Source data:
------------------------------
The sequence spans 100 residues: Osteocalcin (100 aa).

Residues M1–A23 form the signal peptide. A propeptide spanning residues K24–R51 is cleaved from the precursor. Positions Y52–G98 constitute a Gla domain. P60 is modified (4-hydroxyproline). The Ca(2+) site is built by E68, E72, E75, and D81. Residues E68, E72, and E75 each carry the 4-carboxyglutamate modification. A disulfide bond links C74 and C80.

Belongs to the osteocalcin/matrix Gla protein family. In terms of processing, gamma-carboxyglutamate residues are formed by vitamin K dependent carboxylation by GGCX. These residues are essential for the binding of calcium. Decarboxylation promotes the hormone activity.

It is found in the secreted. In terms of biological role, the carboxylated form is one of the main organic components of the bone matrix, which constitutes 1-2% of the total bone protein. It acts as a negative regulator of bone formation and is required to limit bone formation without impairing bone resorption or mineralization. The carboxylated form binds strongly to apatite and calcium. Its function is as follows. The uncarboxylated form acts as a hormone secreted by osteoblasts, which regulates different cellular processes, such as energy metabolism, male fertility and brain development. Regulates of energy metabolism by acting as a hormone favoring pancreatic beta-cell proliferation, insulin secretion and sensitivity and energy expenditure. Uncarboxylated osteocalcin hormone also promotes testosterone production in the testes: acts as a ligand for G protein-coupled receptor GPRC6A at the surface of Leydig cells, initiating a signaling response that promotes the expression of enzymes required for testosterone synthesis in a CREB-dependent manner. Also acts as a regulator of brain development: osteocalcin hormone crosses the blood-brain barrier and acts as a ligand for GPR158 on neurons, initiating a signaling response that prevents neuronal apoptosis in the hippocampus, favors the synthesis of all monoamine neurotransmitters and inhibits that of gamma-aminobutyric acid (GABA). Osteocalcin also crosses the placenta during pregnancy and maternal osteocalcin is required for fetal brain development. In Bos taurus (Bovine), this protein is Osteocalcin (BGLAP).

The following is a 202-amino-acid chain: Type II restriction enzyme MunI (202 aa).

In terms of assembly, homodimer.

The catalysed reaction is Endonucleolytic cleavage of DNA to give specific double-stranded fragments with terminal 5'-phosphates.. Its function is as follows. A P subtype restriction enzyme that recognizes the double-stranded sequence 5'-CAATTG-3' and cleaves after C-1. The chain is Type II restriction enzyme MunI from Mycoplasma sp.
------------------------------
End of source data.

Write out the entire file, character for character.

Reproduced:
The sequence spans 100 residues: Osteocalcin (100 aa).

Residues M1–A23 form the signal peptide. A propeptide spanning residues K24–R51 is cleaved from the precursor. Positions Y52–G98 constitute a Gla domain. P60 is modified (4-hydroxyproline). The Ca(2+) site is built by E68, E72, E75, and D81. Residues E68, E72, and E75 each carry the 4-carboxyglutamate modification. A disulfide bond links C74 and C80.

Belongs to the osteocalcin/matrix Gla protein family. In terms of processing, gamma-carboxyglutamate residues are formed by vitamin K dependent carboxylation by GGCX. These residues are essential for the binding of calcium. Decarboxylation promotes the hormone activity.

It is found in the secreted. In terms of biological role, the carboxylated form is one of the main organic components of the bone matrix, which constitutes 1-2% of the total bone protein. It acts as a negative regulator of bone formation and is required to limit bone formation without impairing bone resorption or mineralization. The carboxylated form binds strongly to apatite and calcium. Its function is as follows. The uncarboxylated form acts as a hormone secreted by osteoblasts, which regulates different cellular processes, such as energy metabolism, male fertility and brain development. Regulates of energy metabolism by acting as a hormone favoring pancreatic beta-cell proliferation, insulin secretion and sensitivity and energy expenditure. Uncarboxylated osteocalcin hormone also promotes testosterone production in the testes: acts as a ligand for G protein-coupled receptor GPRC6A at the surface of Leydig cells, initiating a signaling response that promotes the expression of enzymes required for testosterone synthesis in a CREB-dependent manner. Also acts as a regulator of brain development: osteocalcin hormone crosses the blood-brain barrier and acts as a ligand for GPR158 on neurons, initiating a signaling response that prevents neuronal apoptosis in the hippocampus, favors the synthesis of all monoamine neurotransmitters and inhibits that of gamma-aminobutyric acid (GABA). Osteocalcin also crosses the placenta during pregnancy and maternal osteocalcin is required for fetal brain development. In Bos taurus (Bovine), this protein is Osteocalcin (BGLAP).

The following is a 202-amino-acid chain: Type II restriction enzyme MunI (202 aa).

In terms of assembly, homodimer.

The catalysed reaction is Endonucleolytic cleavage of DNA to give specific double-stranded fragments with terminal 5'-phosphates.. Its function is as follows. A P subtype restriction enzyme that recognizes the double-stranded sequence 5'-CAATTG-3' and cleaves after C-1. The chain is Type II restriction enzyme MunI from Mycoplasma sp.